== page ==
When we began we didn’t know our work would take us this far, being voted “Best Theatre” by Albuquerque the Magazine every year since our inception (8 years in a row!). What an honor!
Duke City Repertory Theatre began as a shared idea between two friends working at The Barter Theatre in Abingdon, VA. Original co-founders, Amelia Ampuero and Kristi Wiley, wanted to create a theatre company where the focus was on the work and growth of artists (not “spectacle” or “flash”), where artists could earn a living wage, and where the work being done would reach the individual rather than simply entertain an audience. Ampuero envisioned a theatre where the art being created had the very real potential to save the world, bringing communities together over a shared experience and serving a city that had a real need for professional, brave theatre.
While several small cities were considered, the pull of Ampuero’s hometown, Albuquerque, NM, was too strong to ignore: the beautiful scenery, the long history of the arts embedded in local culture, the thriving community theatre scene paired with the relative lack of professional theatre… all this and more made Albuquerque the obvious choice.
In October of 2007, Ampuero permanently relocated to Albuquerque, later joined by Wiley and fellow founding member and Barter Theatre alum, Frank Green. Along the way, the founders encountered artists and professionals from all walks of life who were inspired by DCRT’s mission “to serve the audience,” who offered their work and services to the young company (logo design, 501c3 application, corporate sponsors, directors, designers, and more). We are and always will be grateful to those dedicated supporters who did so much for us in those first two years.
Duke City Repertory Theatre was officially granted 501(c)3 status in August of 2009. The inaugural season consisted of five shows performed at The Filling Station, a refurbished service station from the heyday of Route 66: Trust by Steven Dietz, Oleanna by David Mamet, Jacob Marley’s Christmas Carol by Tom Mula, Taming of the Shrew by William Shakespeare, and The Last 5 Years by Jason Robert Brown.
By the end of the first season our small company was ready to grow. We began to explore the kind of art we wanted to create for the city of Albuquerque, and continued to cultivate local artists while working with the best theatre professionals we could find from around the country.
The next three seasons offered us opportunities to work with emerging playwrights (Georgina Hernandez Escobar, Ash Tree), classical theatre (Oedipus, A Christmas Carol) and everything in between. POE, written and directed by John Hardy, a DCRT favorite and company mentor, would be our last production at the beloved Filling Station. The eclectic space provided many challenges for our young company that made us better artists in our service to the community. From May of 2013 until spring 2016, Duke City Repertory Theatre performed at The Cell Theatre in the heart of downtown Albuquerque. When we kicked off our seventh season, the company entered into an experiment to change venues throughout the year, offering a unique feel for each show. One of our favorite venues has been the “Theatre on the Farm” at Farm and Table restaurant, where for five summers in a row, Duke City Rep has collaborated with Tricklock for a show at sunset in a beautiful field.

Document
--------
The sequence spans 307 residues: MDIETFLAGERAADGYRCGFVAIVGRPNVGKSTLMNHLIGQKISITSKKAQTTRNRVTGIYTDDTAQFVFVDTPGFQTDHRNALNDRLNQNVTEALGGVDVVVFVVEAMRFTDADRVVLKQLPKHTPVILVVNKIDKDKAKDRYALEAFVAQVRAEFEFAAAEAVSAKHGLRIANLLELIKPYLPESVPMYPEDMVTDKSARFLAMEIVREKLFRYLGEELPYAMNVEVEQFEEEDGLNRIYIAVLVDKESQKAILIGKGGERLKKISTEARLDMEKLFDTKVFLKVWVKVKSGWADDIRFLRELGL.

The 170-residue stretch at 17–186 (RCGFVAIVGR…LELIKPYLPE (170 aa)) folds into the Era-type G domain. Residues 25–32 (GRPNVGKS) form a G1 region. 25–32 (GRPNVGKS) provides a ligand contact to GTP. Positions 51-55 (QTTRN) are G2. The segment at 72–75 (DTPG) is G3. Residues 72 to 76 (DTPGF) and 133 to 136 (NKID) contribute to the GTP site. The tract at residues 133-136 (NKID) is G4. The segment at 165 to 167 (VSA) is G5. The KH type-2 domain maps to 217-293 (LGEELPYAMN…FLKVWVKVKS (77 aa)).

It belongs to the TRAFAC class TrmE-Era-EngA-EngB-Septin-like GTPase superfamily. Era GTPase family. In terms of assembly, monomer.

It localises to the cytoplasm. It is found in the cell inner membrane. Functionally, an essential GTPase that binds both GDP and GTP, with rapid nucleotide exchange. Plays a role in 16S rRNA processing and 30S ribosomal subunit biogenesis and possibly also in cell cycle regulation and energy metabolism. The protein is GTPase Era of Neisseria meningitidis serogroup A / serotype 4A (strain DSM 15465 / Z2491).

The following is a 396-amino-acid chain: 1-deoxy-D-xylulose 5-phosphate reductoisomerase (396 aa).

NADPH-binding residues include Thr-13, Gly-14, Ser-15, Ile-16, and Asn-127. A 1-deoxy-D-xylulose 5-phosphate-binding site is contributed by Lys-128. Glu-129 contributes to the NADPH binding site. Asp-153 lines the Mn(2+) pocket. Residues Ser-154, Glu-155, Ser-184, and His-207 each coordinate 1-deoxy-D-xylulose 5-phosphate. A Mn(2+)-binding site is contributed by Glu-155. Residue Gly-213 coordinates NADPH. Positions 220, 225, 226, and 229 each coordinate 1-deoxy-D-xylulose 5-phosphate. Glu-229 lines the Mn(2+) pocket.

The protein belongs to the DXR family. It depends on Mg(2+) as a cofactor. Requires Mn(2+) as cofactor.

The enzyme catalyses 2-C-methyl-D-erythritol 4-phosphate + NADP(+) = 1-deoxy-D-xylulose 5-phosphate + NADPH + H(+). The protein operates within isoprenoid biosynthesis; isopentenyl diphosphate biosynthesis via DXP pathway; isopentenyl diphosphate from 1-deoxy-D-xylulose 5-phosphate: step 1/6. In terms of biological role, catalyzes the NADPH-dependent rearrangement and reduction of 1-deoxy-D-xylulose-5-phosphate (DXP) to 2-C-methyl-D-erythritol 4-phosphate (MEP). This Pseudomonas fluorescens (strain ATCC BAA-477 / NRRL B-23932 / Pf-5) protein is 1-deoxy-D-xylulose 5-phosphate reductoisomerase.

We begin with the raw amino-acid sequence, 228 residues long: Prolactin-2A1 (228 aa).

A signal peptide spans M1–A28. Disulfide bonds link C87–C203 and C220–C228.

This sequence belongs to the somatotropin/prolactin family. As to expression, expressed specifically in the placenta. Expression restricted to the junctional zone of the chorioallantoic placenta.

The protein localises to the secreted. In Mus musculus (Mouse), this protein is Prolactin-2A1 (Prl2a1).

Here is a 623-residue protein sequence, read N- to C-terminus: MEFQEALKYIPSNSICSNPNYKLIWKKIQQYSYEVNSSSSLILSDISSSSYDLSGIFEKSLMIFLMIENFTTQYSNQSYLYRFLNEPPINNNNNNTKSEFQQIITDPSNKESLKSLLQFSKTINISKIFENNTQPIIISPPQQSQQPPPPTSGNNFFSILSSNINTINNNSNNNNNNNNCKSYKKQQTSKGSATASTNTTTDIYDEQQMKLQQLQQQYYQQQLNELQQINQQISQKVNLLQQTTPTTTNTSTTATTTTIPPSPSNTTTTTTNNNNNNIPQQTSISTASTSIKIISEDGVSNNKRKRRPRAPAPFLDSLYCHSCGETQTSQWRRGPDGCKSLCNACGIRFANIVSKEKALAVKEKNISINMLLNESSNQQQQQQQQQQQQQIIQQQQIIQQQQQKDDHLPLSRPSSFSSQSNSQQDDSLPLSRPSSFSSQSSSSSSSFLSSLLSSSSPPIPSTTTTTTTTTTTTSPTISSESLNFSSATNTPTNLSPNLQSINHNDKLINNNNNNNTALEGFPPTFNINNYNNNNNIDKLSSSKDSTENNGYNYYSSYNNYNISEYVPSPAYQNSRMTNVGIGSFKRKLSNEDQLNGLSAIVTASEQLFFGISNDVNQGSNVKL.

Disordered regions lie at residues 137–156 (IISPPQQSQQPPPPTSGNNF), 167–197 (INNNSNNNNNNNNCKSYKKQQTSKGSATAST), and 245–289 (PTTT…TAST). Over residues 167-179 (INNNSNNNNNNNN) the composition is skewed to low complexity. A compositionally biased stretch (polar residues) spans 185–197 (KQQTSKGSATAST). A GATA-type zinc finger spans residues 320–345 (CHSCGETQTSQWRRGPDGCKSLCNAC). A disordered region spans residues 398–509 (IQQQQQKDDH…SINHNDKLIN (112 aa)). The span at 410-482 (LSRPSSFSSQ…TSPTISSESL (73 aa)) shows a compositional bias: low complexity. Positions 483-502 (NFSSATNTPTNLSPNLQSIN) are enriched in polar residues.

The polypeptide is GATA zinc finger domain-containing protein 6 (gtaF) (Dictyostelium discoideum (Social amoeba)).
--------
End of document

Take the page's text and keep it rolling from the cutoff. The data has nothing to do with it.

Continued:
Along the way, our company has expanded in several key areas:
Artistic Company: For our 10th Season, the Resident Acting Company includes Amelia Ampuero, Evening Star Barron, Frank Green, and Danielle Robertson.
Education: In the past, DCRT has held a variety of education programs – Classrooms Alive!, an educational tour that brings professional, curriculum-based theatre to schools across Albuquerque and beyond; Imagine Action Conservatory, a two-week summer program teaching New Mexico’s youth “Life Skills Through Stage Skills”; and The Art and Craft of Acting, an adult education program for business professionals and theatre artists alike.
Artistic Partnerships: We’ve partnered with other outstanding organizations like Sol Acting Academy, Blackout Theatre Company, Tricklock Theatre, Farm and Table Restaurant, The National Museum of Nuclear Science and History, and Yelp.